Tropical Tidbits from the Tundra

SW Caribbean disturbance still disorganized, will be watched for rainfall potential

By: Levi32, 2:04 PM GMT on May 31, 2011

If you can, playing the video in HD makes it much easier to see things. The video will play in low quality by default. If HD quality isn't available, then it will be in a few minutes. Let me know if you have problems or questions about the video.



Due to some lengthly issues during the video-making process this morning, I didn't have enough time left to write up a written portion to this blog. Please refer to the video. I apologize for any inconvenience.

We shall see what happens!



Caribbean/East Pacific Visible/IR2 Satellite (click image for loop):



Central Atlantic Visible/IR2 Satellite (click image for loop):



Atlantic Tropical Surface Analysis:



200mb Vertical Velocity (green areas represent upward motion associated with the MJO):






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Continuing to watch the SW Caribbean for possible development

By: Levi32, 5:52 PM GMT on May 30, 2011

If you can, playing the video in HD makes it much easier to see things. The video will play in low quality by default. If HD quality isn't available, then it will be in a few minutes. Let me know if you have problems or questions about the video.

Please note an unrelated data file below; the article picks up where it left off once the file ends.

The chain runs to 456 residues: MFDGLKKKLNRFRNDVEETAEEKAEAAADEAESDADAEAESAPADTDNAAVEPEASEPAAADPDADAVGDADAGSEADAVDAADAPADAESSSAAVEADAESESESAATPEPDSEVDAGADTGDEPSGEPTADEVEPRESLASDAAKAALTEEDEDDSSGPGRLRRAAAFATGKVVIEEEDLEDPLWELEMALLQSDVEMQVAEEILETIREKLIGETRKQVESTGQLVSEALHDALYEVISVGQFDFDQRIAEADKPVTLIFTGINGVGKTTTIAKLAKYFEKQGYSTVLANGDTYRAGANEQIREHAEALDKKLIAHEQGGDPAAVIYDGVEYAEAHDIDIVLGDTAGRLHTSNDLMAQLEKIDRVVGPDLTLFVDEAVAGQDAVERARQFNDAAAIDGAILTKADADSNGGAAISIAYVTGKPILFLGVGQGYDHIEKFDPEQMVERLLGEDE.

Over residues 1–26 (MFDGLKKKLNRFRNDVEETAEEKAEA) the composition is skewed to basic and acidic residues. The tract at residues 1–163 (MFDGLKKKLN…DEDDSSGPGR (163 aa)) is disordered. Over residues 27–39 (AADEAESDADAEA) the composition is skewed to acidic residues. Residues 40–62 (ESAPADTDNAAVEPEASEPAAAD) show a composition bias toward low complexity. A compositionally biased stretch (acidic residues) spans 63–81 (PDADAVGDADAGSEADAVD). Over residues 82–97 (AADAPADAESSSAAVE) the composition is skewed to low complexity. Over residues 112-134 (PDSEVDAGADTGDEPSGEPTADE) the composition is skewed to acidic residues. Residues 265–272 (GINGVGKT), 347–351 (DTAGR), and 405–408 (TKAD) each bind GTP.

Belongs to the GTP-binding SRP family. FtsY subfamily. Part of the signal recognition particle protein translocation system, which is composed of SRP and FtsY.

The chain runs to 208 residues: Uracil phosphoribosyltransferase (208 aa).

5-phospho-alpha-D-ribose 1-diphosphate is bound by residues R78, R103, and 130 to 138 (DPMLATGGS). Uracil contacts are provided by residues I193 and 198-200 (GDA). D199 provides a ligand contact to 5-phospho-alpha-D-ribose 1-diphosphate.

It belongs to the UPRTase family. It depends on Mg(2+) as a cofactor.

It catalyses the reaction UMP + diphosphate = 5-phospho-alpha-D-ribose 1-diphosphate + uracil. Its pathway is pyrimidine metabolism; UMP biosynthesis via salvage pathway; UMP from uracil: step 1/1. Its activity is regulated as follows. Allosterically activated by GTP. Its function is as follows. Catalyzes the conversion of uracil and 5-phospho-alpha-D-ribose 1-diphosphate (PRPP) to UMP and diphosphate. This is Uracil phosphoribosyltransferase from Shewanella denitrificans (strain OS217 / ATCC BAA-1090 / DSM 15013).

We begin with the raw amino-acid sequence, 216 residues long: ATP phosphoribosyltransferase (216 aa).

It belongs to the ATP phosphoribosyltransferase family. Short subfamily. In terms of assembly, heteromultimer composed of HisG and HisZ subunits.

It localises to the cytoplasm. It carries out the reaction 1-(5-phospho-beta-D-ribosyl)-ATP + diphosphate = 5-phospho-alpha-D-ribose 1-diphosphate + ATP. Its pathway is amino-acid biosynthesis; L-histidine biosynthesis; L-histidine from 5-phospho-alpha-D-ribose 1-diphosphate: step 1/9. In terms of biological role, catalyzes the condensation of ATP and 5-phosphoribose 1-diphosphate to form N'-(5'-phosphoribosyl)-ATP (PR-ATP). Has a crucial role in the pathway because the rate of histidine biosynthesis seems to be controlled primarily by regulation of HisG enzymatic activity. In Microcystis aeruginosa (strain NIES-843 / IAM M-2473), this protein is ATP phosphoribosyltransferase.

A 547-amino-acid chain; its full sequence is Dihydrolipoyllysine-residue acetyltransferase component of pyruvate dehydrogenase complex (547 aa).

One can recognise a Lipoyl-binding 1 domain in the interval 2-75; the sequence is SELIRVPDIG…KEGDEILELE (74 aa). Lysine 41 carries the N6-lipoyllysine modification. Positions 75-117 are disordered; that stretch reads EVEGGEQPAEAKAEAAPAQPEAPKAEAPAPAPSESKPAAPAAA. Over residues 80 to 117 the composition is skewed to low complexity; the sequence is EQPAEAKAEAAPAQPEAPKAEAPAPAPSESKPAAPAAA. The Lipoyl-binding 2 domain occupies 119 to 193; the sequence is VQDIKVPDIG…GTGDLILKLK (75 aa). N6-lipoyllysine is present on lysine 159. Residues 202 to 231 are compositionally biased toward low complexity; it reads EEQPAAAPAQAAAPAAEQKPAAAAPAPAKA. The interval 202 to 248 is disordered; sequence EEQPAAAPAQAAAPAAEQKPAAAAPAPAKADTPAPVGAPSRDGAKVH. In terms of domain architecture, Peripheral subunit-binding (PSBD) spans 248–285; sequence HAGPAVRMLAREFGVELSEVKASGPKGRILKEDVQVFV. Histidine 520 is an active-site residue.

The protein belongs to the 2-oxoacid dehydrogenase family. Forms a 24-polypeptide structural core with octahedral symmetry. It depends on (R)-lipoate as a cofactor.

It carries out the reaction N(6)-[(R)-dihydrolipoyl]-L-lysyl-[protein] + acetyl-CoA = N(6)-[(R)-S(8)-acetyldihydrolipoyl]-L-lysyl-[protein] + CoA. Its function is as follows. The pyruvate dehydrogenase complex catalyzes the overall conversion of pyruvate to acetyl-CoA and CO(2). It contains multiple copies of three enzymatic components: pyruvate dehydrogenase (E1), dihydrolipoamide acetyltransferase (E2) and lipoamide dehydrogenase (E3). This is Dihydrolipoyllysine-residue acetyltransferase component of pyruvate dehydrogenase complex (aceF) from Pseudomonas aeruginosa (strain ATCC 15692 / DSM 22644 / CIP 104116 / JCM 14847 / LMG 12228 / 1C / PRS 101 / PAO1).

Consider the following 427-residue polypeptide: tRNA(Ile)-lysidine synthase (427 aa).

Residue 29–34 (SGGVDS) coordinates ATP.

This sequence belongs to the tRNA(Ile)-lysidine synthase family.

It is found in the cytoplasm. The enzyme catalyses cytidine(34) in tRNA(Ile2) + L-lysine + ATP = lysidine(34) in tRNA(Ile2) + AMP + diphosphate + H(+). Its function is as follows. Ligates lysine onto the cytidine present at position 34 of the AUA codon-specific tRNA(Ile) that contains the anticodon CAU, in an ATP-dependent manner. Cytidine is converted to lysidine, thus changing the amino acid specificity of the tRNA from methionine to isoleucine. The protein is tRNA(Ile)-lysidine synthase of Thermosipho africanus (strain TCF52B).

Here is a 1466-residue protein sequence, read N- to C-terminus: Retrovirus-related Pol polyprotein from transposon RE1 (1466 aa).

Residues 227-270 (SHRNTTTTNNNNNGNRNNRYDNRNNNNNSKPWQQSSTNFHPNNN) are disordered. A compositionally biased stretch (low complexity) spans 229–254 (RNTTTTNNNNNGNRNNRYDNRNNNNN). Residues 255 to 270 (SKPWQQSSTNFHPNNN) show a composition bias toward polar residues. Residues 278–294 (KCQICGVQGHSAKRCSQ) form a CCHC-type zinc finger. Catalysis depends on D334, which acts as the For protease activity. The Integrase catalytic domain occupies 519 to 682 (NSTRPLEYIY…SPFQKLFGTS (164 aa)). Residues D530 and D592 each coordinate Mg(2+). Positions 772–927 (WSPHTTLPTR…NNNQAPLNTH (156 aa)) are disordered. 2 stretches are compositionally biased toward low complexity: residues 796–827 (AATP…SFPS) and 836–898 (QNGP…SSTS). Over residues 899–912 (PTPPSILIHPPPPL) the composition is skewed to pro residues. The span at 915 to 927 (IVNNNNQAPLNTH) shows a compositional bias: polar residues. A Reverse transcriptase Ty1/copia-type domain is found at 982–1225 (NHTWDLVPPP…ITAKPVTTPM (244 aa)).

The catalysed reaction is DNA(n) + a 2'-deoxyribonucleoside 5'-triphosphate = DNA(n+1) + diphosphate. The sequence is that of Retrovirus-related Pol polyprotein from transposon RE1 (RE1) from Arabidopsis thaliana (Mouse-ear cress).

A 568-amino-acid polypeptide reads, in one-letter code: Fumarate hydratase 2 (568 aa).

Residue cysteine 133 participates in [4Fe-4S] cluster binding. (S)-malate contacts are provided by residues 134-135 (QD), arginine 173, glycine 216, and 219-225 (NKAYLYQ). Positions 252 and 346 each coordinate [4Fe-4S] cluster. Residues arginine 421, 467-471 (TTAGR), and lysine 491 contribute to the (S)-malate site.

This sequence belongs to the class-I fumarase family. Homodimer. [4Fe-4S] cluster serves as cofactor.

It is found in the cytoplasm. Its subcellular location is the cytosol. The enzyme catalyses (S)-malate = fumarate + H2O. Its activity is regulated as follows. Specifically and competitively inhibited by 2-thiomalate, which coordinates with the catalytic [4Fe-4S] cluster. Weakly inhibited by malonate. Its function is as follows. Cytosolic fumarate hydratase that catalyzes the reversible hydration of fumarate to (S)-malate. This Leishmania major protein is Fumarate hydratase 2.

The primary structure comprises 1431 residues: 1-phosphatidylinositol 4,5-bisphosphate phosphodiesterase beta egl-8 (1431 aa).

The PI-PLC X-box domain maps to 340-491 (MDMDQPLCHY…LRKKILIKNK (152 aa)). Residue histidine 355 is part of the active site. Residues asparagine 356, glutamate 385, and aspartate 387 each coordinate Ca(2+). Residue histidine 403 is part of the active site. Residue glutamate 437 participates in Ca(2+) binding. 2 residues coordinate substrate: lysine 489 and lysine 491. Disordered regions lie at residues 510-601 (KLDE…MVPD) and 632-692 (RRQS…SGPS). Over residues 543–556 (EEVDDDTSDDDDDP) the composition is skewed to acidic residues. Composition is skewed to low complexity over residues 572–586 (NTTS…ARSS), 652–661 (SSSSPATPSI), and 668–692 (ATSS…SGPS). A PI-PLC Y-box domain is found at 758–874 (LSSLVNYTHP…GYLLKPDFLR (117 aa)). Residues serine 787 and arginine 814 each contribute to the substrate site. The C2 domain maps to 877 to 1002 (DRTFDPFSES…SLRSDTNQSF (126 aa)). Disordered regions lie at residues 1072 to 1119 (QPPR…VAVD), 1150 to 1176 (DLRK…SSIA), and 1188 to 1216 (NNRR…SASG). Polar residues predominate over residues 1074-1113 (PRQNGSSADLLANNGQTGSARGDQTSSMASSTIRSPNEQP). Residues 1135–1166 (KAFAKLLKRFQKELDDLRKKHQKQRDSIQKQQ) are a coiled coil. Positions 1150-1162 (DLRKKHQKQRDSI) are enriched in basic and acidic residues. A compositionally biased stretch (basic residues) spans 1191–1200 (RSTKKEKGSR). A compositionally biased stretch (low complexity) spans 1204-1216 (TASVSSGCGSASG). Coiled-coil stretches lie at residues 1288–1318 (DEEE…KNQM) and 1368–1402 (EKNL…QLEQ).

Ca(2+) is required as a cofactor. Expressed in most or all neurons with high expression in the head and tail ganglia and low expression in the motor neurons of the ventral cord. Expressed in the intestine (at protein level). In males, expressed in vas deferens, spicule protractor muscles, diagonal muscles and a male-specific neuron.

There's not much change to the area of interest in the southwest Caribbean this afternoon. Most of the convection with it died off overnight, though we do now have a new blob developing just east of Nicaragua. 12z surface analysis actually has a new low in that area, which makes sense given the weak inflow into that region apparent on visible satellite imagery. There is still 30-40 knots of shear over the system out of the WSW based on CIMSS analysis, and this shear is likely to remain strong for at least the next 48 hours. By Thursday, however, an upper trough backing westward over the Gulf of Mexico will allow the subtropical jetstream to retreat northward a bit, allowing upper ridging and lighter wind shear to develop over much of the central Caribbean. This is when we will have to start monitoring for possible tropical development.

The track of this system appears to be the biggest determining factor of whether it will develop and how strong it will get. The models have been all over the place with this system over the last couple days. There are two main solutions that seem to be going around right now. The one that nearly all the models have gravitated toward this morning features the upper trough in the western Atlantic tugging the Caribbean low northeastward, dragging it back under the jetstream where the area of low pressure becomes elongated, and it eventually scoots out to sea without ever really developing. The other solution, which was shown more yesterday, has the low getting trapped south of the U.S. ridge, sitting in the NW Caribbean for several days, waiting for a weakness to develop somewhere in the steering pattern. Eventually the longwave pattern over the U.S. flattens out, allowing the low to make a move towards the Gulf of Mexico. The model runs that showed this solution generally showed a low of at least tropical storm intensity.